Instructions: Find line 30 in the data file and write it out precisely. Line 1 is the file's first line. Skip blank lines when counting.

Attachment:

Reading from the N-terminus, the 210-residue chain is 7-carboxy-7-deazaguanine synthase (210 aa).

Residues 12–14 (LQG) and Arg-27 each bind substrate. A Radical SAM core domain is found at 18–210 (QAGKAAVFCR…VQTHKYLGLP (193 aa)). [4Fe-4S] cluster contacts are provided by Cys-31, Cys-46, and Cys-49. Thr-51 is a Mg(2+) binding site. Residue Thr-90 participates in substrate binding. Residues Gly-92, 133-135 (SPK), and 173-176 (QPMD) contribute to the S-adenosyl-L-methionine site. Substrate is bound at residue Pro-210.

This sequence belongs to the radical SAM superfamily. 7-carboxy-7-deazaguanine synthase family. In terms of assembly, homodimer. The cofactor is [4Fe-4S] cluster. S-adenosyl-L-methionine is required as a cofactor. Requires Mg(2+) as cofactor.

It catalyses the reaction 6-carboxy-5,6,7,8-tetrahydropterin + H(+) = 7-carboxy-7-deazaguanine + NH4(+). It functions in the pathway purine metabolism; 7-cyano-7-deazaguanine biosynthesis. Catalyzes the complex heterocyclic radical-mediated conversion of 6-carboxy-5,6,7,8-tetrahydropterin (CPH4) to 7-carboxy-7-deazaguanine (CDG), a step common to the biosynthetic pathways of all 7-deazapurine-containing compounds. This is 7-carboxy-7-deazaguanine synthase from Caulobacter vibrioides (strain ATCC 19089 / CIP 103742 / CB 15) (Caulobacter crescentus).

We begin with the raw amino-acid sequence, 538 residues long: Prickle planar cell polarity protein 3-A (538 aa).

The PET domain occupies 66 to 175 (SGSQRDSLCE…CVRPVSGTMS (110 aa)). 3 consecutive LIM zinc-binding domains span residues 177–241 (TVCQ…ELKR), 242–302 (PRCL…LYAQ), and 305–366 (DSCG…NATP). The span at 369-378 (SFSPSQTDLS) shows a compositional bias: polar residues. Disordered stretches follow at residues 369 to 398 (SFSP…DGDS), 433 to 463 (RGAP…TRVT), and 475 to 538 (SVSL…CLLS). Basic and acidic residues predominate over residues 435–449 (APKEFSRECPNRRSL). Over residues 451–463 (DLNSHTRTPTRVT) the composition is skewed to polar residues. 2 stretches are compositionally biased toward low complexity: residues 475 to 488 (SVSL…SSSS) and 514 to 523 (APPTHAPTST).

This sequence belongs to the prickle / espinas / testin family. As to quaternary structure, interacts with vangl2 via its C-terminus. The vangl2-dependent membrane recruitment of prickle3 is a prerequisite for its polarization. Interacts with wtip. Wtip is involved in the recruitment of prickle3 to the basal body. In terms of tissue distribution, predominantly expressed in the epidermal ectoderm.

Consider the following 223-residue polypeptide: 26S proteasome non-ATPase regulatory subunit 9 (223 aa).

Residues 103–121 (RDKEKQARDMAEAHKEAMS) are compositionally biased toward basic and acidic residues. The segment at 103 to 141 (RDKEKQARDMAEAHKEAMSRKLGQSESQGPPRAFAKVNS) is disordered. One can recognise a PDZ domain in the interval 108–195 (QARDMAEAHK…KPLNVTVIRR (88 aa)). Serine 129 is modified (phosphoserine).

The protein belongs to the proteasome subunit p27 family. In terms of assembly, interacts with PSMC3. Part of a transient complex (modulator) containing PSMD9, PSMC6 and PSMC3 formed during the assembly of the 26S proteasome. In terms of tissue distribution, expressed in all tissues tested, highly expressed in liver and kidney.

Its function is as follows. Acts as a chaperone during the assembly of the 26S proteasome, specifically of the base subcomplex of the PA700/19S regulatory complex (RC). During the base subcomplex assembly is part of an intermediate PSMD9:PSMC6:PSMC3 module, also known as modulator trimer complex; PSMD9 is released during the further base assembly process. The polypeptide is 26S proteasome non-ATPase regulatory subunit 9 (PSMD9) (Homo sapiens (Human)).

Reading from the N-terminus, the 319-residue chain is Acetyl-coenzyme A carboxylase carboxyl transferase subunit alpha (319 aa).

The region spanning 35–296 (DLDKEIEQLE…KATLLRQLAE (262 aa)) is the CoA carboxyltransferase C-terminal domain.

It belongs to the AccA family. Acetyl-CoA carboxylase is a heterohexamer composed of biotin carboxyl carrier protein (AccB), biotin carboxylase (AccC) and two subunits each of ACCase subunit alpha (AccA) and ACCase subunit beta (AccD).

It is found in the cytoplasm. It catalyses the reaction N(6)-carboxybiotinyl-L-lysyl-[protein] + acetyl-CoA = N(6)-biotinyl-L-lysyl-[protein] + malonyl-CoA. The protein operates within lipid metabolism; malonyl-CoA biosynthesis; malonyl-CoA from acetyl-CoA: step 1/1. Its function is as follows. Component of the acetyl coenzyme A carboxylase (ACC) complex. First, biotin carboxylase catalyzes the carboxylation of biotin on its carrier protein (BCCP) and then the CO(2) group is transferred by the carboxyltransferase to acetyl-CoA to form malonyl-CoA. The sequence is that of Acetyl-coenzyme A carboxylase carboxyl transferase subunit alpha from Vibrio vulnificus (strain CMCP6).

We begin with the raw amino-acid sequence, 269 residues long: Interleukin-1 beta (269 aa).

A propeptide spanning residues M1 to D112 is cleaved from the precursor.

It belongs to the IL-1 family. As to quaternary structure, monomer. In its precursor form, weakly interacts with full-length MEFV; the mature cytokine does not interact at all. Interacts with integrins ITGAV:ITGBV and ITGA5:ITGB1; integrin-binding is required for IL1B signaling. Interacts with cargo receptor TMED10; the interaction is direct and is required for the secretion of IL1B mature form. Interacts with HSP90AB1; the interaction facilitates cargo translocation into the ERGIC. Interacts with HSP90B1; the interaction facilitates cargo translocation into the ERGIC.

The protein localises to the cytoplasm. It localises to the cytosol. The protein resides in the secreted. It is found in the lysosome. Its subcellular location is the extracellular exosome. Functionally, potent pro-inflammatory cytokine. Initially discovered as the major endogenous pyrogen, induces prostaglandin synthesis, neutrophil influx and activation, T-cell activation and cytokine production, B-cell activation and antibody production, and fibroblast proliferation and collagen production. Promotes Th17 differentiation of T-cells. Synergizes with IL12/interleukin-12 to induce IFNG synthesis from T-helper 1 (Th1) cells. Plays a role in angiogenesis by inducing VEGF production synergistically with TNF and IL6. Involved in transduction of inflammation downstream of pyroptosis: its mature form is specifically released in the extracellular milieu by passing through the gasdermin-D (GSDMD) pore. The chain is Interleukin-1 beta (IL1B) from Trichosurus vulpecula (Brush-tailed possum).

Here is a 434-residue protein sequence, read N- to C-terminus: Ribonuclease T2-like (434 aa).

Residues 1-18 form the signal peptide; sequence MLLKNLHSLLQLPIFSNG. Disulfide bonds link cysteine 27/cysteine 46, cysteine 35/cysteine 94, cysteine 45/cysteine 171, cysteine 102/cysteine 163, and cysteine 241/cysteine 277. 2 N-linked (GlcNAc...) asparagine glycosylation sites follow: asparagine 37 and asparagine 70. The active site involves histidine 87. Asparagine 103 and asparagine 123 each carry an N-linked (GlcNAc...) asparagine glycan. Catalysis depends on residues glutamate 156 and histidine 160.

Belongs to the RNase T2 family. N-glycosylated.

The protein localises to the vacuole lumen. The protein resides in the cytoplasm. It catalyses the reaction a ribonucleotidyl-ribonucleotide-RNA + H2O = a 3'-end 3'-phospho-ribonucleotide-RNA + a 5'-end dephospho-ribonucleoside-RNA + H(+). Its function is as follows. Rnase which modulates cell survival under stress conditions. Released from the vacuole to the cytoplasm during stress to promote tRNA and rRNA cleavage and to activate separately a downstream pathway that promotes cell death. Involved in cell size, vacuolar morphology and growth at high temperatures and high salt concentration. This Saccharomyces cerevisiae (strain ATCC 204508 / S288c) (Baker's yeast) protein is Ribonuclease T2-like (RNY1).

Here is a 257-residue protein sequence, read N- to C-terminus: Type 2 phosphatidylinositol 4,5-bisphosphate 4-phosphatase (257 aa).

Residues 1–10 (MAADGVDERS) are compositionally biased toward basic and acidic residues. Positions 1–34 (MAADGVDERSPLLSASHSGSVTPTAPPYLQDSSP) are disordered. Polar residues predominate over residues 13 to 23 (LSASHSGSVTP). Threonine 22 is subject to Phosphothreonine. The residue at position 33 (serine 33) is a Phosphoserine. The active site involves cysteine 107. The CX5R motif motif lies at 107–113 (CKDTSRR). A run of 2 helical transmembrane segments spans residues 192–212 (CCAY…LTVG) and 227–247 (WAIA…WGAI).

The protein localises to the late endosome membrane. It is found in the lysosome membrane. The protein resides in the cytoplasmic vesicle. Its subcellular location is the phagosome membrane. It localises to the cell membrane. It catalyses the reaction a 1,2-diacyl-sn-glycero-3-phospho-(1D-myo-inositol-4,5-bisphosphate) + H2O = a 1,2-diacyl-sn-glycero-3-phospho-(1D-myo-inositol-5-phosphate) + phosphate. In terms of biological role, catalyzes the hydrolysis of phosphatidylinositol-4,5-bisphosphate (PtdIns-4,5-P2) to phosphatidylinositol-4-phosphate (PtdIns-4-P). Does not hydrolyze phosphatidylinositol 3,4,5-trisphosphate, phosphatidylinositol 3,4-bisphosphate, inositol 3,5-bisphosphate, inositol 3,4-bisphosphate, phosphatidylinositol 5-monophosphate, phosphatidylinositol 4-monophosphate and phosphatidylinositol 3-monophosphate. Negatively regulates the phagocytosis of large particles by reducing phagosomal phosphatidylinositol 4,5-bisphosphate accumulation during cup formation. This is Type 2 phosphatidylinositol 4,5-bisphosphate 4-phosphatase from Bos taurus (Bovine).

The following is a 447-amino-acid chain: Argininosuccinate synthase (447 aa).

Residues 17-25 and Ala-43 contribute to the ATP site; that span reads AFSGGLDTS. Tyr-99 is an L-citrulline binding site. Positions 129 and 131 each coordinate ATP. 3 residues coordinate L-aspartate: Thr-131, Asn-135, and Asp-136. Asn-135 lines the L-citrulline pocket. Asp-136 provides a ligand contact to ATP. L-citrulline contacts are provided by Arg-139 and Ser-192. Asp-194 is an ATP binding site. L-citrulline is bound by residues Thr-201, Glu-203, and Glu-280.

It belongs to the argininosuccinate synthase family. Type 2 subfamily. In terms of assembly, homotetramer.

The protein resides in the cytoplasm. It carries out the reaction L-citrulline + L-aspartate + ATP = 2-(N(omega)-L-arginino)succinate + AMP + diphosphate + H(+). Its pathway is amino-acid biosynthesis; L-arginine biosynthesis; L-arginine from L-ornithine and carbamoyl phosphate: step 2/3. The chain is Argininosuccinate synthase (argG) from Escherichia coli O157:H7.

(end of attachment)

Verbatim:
The protein resides in the cytoplasm. It carries out the reaction L-citrulline + L-aspartate + ATP = 2-(N(omega)-L-arginino)succinate + AMP + diphosphate + H(+). Its pathway is amino-acid biosynthesis; L-arginine biosynthesis; L-arginine from L-ornithine and carbamoyl phosphate: step 2/3. The chain is Argininosuccinate synthase (argG) from Escherichia coli O157:H7.